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Art as Voyage: Steve Jensen's Nordic Heritage

October 26, 2015

Step through an unassuming door dwarfed by new apartment monoliths off Pike Street, and you are in Steve Jensen’s studio; one of the few grand loft/studio spaces left on Seattle’s Capitol Hill. A huge, white-bricked interior is even more buoyant with dozens of paintings, sculptures and tall totem-like carvings. Most are smiling-upward bows of boat shapes — painted, welded, carved and fused in glass.

Steve Jensen in his Capitol Hill studio.

The boat is the emblem of Steve Jensen’s Norwegian soul. Boats carried his grandparents to America from Bergen, and boats are where he spent his young life as son and grandson of fishermen and boat builders. Boats are what he paints, carves, welds and bends.

“The image of the boat is meant to symbolize a voyage,” says Jensen. “Perhaps it is the voyage to the other side, or the journey to the unknown.”

"Blood Red Böt in Port Valdez"

And, of course, the voyage from the old world to the new. It’s not a surprise that Jensen’s given name is Sven.

“When I walk into Steve’s studio and look at his work I am immediately surrounded by a sense of Nordic-ness," says Eric Nelson, CEO of Seattle’s Nordic Heritage Museum. “When you look at the occupations that Scandinavians took on when they came to the Pacific Northwest, you see boat builders, fishermen and people working in the maritime industries. And even though Steve is an accomplished artist, you see these references coming back.”

Boatbuilding in Ballard (courtesy Nordic Hertiage Museum).

There are several distinct series on boats. One is a series of paintings. Jensen places graceful boats on different watery and moonlit fields. Some appear unexpectedly from fog and others quietly escape into mist. Most are on wood and sealed in glossy resin, enhancing both their separate mystical worlds and the materials that mariners use every day. On some of Jensen’s larger pieces, one might not see a boat at all, but rather anticipate one to emerge from a wide energetic expanse.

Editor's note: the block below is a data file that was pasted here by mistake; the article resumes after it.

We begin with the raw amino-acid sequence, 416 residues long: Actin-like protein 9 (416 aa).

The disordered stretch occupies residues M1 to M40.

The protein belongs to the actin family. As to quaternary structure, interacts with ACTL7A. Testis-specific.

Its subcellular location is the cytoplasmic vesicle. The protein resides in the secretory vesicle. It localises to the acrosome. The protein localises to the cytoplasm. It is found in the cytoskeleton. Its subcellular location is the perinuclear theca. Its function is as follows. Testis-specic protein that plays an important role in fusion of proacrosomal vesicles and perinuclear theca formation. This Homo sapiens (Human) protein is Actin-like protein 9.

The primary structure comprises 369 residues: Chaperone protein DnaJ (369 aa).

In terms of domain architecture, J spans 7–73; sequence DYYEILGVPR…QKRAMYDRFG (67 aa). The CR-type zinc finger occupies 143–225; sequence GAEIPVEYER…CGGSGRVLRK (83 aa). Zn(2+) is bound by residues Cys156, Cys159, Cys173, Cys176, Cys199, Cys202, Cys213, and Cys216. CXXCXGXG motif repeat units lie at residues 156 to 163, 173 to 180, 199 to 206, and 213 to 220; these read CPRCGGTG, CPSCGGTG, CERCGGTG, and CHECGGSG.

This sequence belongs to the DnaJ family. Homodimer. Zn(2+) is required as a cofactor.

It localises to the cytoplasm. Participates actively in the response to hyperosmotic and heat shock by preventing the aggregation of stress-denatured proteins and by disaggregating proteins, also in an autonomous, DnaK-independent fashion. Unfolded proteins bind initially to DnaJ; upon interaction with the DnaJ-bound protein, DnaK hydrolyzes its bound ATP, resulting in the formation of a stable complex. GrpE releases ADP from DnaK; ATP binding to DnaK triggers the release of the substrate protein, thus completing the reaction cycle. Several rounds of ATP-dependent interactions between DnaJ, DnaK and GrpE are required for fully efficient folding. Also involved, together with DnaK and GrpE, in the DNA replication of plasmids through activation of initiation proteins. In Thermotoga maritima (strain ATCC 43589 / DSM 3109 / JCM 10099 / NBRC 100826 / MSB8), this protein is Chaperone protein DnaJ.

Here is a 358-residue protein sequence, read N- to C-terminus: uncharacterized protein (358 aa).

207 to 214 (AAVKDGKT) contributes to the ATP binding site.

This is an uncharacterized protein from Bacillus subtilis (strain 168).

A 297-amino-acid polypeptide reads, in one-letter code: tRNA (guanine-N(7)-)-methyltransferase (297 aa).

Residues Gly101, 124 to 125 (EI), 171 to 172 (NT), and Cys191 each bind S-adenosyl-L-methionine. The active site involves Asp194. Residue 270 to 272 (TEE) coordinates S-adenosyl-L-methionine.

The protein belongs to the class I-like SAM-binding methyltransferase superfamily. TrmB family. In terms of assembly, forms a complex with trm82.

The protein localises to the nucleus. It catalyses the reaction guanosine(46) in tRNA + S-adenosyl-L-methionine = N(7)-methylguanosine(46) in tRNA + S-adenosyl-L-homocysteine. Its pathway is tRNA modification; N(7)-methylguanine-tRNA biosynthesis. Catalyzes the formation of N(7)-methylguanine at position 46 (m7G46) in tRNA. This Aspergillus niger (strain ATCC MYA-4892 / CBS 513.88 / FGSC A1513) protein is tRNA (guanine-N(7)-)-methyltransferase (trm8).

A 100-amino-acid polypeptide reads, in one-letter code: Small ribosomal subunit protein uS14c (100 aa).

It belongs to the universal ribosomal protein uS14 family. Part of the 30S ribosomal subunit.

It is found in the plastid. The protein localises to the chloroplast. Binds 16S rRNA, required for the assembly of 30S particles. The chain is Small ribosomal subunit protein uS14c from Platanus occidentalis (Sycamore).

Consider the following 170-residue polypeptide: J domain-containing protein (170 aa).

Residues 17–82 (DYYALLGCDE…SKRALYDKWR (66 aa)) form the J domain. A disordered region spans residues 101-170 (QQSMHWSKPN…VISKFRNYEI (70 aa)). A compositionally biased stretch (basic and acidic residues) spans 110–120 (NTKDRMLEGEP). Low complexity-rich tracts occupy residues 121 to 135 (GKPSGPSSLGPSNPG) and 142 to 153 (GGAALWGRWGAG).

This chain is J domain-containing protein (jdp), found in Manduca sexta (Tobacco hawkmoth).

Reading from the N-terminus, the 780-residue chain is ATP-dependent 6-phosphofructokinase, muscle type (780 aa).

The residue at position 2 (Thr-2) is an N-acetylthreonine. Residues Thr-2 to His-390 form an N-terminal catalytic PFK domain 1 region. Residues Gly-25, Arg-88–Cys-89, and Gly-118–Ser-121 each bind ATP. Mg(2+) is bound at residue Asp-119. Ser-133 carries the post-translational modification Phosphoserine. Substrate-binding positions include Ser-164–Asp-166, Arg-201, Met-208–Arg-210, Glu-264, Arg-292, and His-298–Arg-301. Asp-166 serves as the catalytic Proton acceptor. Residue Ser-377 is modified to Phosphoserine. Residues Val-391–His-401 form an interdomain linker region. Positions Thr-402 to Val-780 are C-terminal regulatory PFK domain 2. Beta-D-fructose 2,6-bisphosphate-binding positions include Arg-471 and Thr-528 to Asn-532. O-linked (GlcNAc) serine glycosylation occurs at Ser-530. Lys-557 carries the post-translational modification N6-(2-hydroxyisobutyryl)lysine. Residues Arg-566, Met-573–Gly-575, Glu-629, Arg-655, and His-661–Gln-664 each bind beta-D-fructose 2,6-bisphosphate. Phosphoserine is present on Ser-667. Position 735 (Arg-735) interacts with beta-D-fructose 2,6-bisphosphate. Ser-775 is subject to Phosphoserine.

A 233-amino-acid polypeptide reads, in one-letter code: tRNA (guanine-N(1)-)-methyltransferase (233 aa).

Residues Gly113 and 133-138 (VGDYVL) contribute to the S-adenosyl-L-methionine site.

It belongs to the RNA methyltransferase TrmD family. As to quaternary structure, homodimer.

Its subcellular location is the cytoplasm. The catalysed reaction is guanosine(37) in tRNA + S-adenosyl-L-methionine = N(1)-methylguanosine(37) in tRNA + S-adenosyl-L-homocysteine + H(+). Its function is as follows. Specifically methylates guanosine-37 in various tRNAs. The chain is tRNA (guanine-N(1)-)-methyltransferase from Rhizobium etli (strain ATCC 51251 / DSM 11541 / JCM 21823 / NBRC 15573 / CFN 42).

There are sturdy and imaginative sculptures — big heavy pieces that wrap resins and glass to brass, portholes, chains, stanchions, clasps and all manner of material that once had another use alongside water.

“I’ve been using recycled materials for over 35 years,” Jensen says. “I pick them up off of beaches and hunt marine salvage yards. I like to make something beautiful out of something that is going to be thrown away.”

“Rigging Canoe”, recycled glass, boat resin, salvaged bronze and rope.

And then there are the memorial boats, where Jensen expresses considerable grief and loss.

When his best friend Sylvain was dying of AIDS, he presented Jensen with a drawing of a boat and asked that it be made to carry his ashes out to sea. Jensen started on what would become a ritual, taking the small funeral boat to a place between Southworth and Blake Island in Puget Sound and sinking it. He then made a memorial boat for Sylvain that would be a museum piece. He did the same for his mother and father and his partner of over 20 years. They are together in that water and together in a magnificent creation of memorials along with less personal boats in which Jensen incorporates ideas of life and death — voyage — from Mexico, China, Antarctica, Norway (of course), Australia and other cultures.

A memorial boat for Pat Jensen is encrusted with her jewelry.  A painting of her acts as a shroud over a cast of her face that Jensen did while an art student.

"Sylvain"

Again, Nelson notes the Nordic-ness of this. “Boats being used as funerary vessels is a tradition that goes way, way back — even burial mounds of boats that have been burial chambers for Vikings.”

Says Jensen, “I just want people to think of voyage and journey in whatever way it may mean to them when they’re looking at my work.”

SUPPORTED BY

Stephen Hegg

Stephen is a 25-year veteran of KCTS, producing a wide range of cultural and public affairs series, documentaries and arts programming.  His credits include PIE, Something in the Water  (PBS feature on Seattle’s indie music scene), the gala opening of Benaroya Hall, and documentaries on Asahel and Edward Curtis, Dan Sullivan and Doris Chase.  Seattle-born, Hegg is a graduate of Whitworth University and is also an accomplished violinist and avid cyclist.

More stories by Stephen Hegg

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